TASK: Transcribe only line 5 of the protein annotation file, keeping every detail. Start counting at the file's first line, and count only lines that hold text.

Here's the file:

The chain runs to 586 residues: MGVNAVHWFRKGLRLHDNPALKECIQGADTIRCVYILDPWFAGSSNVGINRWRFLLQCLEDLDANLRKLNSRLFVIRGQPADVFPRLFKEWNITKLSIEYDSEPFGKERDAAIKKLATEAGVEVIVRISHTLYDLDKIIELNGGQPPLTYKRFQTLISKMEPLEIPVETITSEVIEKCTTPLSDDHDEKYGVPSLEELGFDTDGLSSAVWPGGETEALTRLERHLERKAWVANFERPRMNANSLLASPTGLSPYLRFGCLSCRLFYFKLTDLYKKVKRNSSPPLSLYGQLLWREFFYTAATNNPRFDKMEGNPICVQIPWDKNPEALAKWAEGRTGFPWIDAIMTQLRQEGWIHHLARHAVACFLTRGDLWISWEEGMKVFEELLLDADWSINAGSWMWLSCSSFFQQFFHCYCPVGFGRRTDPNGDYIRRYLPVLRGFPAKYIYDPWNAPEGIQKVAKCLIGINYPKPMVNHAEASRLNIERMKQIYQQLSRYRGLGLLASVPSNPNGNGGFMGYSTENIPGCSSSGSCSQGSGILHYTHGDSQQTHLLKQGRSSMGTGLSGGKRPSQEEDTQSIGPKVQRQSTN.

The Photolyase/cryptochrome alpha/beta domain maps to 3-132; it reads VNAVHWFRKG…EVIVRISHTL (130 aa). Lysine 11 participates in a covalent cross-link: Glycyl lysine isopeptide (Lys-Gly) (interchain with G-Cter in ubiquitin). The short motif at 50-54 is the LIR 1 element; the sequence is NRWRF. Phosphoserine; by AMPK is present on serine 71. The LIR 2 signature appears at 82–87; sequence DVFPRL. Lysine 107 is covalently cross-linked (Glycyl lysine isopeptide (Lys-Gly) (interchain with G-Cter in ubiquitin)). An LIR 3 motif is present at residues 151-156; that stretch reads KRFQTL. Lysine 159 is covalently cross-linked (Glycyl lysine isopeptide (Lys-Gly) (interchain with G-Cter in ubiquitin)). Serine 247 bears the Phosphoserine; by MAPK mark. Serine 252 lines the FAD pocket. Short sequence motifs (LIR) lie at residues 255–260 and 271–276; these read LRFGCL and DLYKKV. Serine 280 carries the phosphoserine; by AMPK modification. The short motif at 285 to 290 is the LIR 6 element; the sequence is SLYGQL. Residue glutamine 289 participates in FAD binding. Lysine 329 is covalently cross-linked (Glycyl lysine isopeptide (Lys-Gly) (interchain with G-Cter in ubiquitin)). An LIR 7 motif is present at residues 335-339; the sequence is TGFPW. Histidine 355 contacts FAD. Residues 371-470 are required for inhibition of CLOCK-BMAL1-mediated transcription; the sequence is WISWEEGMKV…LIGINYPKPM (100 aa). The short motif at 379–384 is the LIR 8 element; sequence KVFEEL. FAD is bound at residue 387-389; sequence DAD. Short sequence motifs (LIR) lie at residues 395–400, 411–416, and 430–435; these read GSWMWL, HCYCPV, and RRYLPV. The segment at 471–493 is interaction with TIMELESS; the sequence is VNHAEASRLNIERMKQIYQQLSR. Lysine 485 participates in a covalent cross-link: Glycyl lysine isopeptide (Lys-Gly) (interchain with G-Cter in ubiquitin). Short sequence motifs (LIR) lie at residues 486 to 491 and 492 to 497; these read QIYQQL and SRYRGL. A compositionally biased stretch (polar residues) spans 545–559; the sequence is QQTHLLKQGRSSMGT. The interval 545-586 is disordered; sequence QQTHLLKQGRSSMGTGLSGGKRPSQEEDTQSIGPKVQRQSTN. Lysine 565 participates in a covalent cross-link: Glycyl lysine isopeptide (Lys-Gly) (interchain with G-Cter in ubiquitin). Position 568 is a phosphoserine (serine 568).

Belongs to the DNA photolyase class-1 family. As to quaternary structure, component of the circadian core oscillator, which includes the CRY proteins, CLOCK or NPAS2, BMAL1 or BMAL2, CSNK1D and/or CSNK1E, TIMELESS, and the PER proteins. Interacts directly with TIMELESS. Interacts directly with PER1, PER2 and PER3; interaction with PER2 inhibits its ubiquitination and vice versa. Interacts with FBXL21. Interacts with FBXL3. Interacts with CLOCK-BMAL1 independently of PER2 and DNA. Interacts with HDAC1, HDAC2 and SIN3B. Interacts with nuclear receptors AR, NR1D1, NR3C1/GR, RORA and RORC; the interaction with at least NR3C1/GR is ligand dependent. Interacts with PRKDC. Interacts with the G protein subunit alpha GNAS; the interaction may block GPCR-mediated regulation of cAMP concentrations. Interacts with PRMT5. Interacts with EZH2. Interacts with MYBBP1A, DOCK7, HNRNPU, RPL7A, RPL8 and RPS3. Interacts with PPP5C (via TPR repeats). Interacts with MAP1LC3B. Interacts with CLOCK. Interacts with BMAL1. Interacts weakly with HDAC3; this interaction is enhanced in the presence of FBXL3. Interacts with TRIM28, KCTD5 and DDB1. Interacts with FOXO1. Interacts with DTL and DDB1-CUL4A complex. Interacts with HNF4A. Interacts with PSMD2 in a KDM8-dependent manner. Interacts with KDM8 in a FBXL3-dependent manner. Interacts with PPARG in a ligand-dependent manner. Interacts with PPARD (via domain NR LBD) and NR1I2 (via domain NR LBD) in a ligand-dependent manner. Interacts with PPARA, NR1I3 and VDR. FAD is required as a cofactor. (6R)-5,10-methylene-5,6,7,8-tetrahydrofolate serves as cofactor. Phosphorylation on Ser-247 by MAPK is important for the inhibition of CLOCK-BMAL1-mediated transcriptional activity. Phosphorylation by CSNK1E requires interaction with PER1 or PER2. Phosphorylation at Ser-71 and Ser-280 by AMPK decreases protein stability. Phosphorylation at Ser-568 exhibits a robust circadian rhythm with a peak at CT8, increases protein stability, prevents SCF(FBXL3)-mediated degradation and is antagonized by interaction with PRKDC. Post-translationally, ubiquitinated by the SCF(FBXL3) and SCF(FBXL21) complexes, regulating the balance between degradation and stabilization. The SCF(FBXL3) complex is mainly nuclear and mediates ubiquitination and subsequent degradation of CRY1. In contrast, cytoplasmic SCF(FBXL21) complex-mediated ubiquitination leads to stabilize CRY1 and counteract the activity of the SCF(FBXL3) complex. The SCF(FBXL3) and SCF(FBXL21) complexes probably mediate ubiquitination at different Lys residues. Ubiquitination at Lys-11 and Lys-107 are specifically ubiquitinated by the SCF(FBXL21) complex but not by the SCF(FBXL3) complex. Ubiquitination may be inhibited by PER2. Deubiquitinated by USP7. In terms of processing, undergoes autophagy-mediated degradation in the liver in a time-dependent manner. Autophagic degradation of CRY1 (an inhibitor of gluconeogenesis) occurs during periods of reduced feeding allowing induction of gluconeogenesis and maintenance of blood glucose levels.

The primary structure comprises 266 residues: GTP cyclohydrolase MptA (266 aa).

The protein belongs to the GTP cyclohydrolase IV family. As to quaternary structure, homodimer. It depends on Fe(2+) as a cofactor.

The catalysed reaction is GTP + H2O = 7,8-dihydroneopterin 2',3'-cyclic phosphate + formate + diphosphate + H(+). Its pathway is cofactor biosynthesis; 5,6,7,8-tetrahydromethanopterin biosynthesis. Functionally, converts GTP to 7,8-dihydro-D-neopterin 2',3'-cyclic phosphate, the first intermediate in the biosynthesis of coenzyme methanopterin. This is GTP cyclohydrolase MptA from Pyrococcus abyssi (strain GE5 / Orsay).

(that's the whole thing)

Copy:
The protein belongs to the GTP cyclohydrolase IV family. As to quaternary structure, homodimer. It depends on Fe(2+) as a cofactor.